Earlier this year, the U.K. held a referendum in which 52 percent of voters decided to leave the European Union. The EU is a 60-year alliance among 28 member countries that pool resources and allow free movement of workers across borders. One factor that drove the U.K. to leave the EU, popularly known as Brexit for “British exit,” was the public opinion that free-flowing immigration hinders the U.K. economy.

While the long-term economic consequences of Brexit won’t be known for some time, the effect that it will have on science in the U.K. is more discernable.

From 2007 to 2013, the U.K. contributed about 5.4 billion euros to the EU’s research-and-development budget. During that same period, U.K. researchers received around 8.8 billion euros in grant funding from the EU. That’s a 63 percent return on investment that may evaporate post-Brexit.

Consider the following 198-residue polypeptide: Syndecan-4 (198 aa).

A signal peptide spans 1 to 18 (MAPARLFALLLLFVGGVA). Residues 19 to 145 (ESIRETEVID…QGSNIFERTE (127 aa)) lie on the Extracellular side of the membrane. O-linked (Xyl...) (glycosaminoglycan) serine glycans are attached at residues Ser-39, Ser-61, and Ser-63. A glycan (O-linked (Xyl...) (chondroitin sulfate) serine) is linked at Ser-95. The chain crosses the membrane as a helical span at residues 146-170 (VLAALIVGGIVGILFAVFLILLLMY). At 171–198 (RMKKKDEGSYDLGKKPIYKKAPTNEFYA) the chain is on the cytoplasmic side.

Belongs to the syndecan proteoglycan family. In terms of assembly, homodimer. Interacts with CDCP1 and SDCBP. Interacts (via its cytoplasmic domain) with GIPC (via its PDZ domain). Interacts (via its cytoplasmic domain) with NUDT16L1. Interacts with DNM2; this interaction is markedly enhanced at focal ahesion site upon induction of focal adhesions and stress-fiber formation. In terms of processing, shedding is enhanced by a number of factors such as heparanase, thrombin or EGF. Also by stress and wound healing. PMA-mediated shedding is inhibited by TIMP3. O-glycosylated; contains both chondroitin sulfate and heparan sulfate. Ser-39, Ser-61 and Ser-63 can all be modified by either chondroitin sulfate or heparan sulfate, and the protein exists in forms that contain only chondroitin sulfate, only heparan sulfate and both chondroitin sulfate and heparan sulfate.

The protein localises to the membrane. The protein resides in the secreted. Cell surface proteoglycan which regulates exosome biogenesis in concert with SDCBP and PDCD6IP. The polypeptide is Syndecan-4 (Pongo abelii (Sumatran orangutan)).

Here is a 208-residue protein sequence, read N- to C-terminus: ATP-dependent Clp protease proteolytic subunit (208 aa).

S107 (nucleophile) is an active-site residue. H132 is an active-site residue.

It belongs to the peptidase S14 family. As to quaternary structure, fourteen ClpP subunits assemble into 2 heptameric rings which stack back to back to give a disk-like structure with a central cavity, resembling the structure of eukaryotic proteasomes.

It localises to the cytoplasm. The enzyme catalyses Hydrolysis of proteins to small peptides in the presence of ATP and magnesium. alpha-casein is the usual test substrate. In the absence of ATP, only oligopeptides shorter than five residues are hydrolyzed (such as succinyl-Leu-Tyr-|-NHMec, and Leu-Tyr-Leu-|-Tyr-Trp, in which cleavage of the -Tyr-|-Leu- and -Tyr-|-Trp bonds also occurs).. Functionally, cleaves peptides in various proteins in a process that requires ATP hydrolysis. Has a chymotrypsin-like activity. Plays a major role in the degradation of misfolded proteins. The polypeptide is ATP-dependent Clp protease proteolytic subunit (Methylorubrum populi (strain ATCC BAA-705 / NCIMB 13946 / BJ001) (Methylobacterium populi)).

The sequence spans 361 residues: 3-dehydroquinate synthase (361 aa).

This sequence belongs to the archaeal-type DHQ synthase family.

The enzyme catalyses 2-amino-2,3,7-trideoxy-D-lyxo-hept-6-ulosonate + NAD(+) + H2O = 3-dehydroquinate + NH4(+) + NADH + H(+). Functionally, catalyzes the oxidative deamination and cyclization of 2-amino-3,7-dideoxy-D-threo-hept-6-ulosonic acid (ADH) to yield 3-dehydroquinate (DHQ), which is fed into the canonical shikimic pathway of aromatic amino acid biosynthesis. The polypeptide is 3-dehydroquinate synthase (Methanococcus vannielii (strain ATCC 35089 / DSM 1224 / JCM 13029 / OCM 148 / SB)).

In fact, fears that U.K. researchers will not be able to receive EU funding are leading some EU institutions to drop U.K. scientists from research projects.

With research funding likely to decrease across the country and the movement of immigrants becoming more restrictive, Brexit will make it difficult for U.K. institutions to recruit talented students, postdocs, and researchers.

Losing both money and talent likely will decrease the U.K.’s research output and quality.

Foreign students make tuition cheaper for Americans

U.S. institutions, which receive the bulk of their R&D funding from the federal government, would suffer from isolationism in both similar and different ways.

As in the case of Brexit, anti-immigrant rhetoric and policies in the U.S. would deter scientific collaborations and weaken recruitment of talented students, postdocs and researchers. Thus, scientific output likely would decline.

But there’s also a pocketbook issue: already-rising tuition costs.